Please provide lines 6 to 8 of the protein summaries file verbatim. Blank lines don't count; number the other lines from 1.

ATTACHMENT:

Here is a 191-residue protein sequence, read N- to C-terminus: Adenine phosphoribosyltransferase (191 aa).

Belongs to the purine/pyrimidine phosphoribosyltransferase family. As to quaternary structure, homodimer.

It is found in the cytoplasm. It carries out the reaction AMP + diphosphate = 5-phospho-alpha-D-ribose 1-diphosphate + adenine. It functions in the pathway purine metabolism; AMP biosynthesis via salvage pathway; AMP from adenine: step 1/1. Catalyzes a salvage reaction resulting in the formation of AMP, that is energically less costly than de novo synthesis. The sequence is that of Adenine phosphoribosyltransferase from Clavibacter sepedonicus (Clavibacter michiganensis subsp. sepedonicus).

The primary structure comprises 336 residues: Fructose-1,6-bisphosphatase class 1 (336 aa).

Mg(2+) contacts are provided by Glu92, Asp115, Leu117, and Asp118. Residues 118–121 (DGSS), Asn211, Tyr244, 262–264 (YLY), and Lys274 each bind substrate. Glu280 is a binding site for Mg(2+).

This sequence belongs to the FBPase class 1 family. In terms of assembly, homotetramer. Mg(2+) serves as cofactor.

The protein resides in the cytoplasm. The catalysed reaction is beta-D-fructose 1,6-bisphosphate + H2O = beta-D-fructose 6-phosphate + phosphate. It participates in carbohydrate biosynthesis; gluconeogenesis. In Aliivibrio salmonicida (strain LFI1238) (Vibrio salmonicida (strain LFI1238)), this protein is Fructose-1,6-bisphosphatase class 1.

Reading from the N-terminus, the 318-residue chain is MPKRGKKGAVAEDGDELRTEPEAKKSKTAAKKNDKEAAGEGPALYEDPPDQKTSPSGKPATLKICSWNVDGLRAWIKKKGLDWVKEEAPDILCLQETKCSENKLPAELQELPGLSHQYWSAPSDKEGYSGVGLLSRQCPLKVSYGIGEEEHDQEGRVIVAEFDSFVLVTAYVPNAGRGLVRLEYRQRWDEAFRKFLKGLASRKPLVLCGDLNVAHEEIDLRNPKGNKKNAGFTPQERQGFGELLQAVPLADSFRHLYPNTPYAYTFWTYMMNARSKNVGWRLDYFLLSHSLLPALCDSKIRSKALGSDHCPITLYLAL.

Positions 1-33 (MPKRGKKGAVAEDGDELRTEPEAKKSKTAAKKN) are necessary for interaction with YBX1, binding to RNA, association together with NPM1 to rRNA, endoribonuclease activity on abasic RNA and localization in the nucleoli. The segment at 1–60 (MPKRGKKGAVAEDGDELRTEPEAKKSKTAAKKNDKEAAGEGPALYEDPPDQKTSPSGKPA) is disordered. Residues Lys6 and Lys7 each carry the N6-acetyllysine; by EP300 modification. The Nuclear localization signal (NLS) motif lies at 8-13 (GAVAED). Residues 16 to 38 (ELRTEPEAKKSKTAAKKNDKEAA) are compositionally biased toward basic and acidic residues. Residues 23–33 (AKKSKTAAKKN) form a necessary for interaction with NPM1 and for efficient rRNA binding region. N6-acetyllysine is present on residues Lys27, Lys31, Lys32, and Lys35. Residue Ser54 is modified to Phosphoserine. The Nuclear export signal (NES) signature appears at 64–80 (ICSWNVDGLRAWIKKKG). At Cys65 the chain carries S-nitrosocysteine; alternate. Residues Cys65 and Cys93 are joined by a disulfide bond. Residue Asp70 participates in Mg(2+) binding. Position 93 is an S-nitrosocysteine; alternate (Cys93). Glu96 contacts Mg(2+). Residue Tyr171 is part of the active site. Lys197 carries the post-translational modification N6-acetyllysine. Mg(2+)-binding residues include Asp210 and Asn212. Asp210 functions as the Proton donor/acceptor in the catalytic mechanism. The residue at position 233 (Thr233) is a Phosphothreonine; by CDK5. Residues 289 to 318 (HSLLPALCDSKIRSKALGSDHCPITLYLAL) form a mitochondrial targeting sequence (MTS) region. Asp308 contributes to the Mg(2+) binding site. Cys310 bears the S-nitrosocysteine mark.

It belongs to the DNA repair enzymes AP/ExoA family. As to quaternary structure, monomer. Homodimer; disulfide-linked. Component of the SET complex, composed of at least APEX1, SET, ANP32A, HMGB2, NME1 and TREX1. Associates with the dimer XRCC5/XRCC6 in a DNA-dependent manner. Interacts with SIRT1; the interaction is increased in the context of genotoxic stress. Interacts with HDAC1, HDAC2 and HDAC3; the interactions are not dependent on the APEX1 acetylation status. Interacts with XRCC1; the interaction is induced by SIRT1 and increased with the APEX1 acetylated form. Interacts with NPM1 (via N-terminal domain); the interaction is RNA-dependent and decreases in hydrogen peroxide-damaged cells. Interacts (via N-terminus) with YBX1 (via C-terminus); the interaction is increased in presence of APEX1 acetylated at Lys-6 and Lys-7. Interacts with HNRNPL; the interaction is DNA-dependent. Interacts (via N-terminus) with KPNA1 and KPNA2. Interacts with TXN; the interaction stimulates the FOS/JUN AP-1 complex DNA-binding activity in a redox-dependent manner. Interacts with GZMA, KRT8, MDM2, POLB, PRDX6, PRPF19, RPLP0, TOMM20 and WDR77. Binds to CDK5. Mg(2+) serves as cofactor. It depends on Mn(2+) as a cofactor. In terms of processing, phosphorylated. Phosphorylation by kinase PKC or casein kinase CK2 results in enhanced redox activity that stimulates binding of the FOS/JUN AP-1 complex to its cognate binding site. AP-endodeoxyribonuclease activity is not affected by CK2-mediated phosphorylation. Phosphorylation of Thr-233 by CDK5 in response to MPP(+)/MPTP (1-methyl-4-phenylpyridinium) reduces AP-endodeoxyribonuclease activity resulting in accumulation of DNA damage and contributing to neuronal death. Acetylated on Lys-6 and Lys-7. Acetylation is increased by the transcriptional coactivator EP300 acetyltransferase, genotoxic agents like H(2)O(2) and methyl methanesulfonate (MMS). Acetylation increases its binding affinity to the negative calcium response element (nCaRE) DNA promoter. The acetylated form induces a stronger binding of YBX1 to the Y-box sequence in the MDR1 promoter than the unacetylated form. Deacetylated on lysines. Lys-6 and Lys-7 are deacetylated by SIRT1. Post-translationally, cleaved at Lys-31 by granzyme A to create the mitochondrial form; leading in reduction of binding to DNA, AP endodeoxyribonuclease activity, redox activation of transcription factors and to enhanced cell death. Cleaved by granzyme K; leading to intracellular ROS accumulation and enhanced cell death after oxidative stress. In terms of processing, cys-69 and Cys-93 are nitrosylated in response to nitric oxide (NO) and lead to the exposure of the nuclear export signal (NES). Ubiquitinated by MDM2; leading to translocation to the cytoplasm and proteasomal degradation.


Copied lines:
This sequence belongs to the FBPase class 1 family. In terms of assembly, homotetramer. Mg(2+) serves as cofactor.

The protein resides in the cytoplasm. The catalysed reaction is beta-D-fructose 1,6-bisphosphate + H2O = beta-D-fructose 6-phosphate + phosphate. It participates in carbohydrate biosynthesis; gluconeogenesis. In Aliivibrio salmonicida (strain LFI1238) (Vibrio salmonicida (strain LFI1238)), this protein is Fructose-1,6-bisphosphatase class 1.

Reading from the N-terminus, the 318-residue chain is MPKRGKKGAVAEDGDELRTEPEAKKSKTAAKKNDKEAAGEGPALYEDPPDQKTSPSGKPATLKICSWNVDGLRAWIKKKGLDWVKEEAPDILCLQETKCSENKLPAELQELPGLSHQYWSAPSDKEGYSGVGLLSRQCPLKVSYGIGEEEHDQEGRVIVAEFDSFVLVTAYVPNAGRGLVRLEYRQRWDEAFRKFLKGLASRKPLVLCGDLNVAHEEIDLRNPKGNKKNAGFTPQERQGFGELLQAVPLADSFRHLYPNTPYAYTFWTYMMNARSKNVGWRLDYFLLSHSLLPALCDSKIRSKALGSDHCPITLYLAL.